Acute rejection: what do the circulating cells have to say about it?

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One of the frequent situations that we face in the renal transplant clinic is the patient in otherwise good condition who presents with a slight rise in serum creatinine. Although this is sometimes due to reversible causes, such as high CNI levels or dehydration, acute rejection is of course in the differential. 
The fact that we still rely on an invasive procedure – the graft biopsy – for formal diagnosis of rejection clearly limits our ability for repetitive monitoring and potentially delays treatment. There is no doubt that a simple, non-invasive assay to monitor the immune status would be of great help in the day-to-day practice. Indeed this is currently a field of intense research in transplantation. We recently provided new insights into this issue. We optimized a simple assay to determine the level of activation of circulating blood mononuclear cells in renal transplant recipients. The method is relatively straightforward: peripheral blood is collected, cells are isolated and incubated overnight; cytokine production by the cultured cells is measured in the cell supernatant. The main objective was to determine if this assay, when used in patients for whom a biopsy was performed for an acute rise in serum creatinine, could identify those that would show histological signs of rejection. We found that the measurement of a single cytokine, IL-6, can predict rejection with a sensitivity of 92% and specificity of 63%. This tool could thus potentially be used to exclude rejection, which would be particularly helpful for low-risk or remote patients. 

Where do we go now? 

This work is a first step towards the development of a clinically useful tool. Ideally, a non-invasive test would be able to identify acute rejection well before the serum creatinine starts to rise. To achieve this, we now need to collect blood samples and study cell activation serially post transplant. What we need to determine more precisely is when the cells become activated before the usual signs of graft dysfunction occur. This will allow us to identify rejection early and by doing so, to prevent further graft damage. Although this sounds simple, from a research perspective this next step implies an enormous investment of human and lab resources.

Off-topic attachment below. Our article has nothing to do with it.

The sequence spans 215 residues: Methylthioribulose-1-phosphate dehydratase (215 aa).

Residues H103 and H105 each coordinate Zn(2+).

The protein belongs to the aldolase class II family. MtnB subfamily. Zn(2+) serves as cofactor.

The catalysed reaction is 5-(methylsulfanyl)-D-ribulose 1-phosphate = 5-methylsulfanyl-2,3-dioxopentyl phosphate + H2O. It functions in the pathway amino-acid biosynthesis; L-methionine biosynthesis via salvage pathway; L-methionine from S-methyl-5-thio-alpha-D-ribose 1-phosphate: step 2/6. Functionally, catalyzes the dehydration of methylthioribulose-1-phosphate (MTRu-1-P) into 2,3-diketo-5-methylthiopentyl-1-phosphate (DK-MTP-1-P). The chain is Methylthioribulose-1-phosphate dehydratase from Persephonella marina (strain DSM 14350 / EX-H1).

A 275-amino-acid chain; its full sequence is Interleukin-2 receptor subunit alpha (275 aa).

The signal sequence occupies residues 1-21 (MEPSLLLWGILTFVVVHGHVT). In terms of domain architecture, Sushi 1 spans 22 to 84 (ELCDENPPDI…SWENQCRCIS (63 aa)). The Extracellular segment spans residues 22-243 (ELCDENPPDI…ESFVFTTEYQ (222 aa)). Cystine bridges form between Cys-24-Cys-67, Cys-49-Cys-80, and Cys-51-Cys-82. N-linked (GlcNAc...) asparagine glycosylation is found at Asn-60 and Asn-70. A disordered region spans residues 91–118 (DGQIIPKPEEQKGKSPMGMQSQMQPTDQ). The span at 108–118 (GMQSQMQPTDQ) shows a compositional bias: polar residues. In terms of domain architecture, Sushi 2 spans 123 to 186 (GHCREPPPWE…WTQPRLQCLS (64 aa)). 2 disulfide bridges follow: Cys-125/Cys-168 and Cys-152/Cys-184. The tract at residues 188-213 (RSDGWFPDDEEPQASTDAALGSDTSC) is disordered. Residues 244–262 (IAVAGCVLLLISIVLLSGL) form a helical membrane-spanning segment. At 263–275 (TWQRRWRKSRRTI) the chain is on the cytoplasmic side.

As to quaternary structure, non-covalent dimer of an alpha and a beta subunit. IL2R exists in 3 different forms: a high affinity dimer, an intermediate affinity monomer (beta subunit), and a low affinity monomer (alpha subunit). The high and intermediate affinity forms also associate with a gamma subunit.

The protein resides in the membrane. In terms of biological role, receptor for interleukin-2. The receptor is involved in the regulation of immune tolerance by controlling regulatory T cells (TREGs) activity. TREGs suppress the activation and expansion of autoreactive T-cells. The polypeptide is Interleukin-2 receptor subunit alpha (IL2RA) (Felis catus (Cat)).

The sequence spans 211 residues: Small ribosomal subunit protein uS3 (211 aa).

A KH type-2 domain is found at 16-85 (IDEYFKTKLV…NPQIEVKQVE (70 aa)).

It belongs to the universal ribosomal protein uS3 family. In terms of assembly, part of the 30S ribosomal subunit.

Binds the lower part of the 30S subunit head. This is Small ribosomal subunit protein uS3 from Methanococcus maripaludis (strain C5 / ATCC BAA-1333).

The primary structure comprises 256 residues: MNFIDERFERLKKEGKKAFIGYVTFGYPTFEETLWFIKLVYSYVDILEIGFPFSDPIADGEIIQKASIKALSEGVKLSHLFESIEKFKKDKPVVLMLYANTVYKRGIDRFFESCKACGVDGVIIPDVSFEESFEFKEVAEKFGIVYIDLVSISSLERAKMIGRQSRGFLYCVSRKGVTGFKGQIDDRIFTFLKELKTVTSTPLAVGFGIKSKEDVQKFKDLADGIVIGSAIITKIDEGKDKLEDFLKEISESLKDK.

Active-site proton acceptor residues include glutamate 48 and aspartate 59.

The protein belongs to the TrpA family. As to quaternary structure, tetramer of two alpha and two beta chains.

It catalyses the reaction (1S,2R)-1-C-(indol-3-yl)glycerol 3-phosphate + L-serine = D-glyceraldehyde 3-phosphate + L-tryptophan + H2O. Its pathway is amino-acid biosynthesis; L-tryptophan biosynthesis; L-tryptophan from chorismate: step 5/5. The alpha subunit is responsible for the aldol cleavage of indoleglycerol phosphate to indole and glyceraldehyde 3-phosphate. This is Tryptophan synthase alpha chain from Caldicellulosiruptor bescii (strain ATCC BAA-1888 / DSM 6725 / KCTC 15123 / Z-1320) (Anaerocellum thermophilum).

Sacha De Serres
Leonardo Riella 


  1. The greatest challenge to any of these assays is how to differentiate between rejection and other conditions that might activate the immune system. But this assay could tell you that something is not right even before you know it (e.g. elevation of creatinine or signs/symptoms of infection). This could then trigger further testing in order to elucidate what the etiology and if rejection, treat aggressively early on.

  2. Unfortunately this assay probably will give u false positive results in a setting of infection and or inflammation.
    They had a similar "immunoknow" test also before but clinical utility of that was also questioned.

  3. Thank you – appreciate the response.

  4. They assess different functions of the immune system and are complementary to each other. While the presence of DSA (donor specific antibody) can tell you about antibody-mediated alloimmune response against the graft, a cytokine assay can measure the degree of activation of your immune system against the graft (cellular-mediated response). You may have either one or both occurring at the same time.

  5. How does this compare to a DSA Test with regard to helpfulness?
    Thank you –

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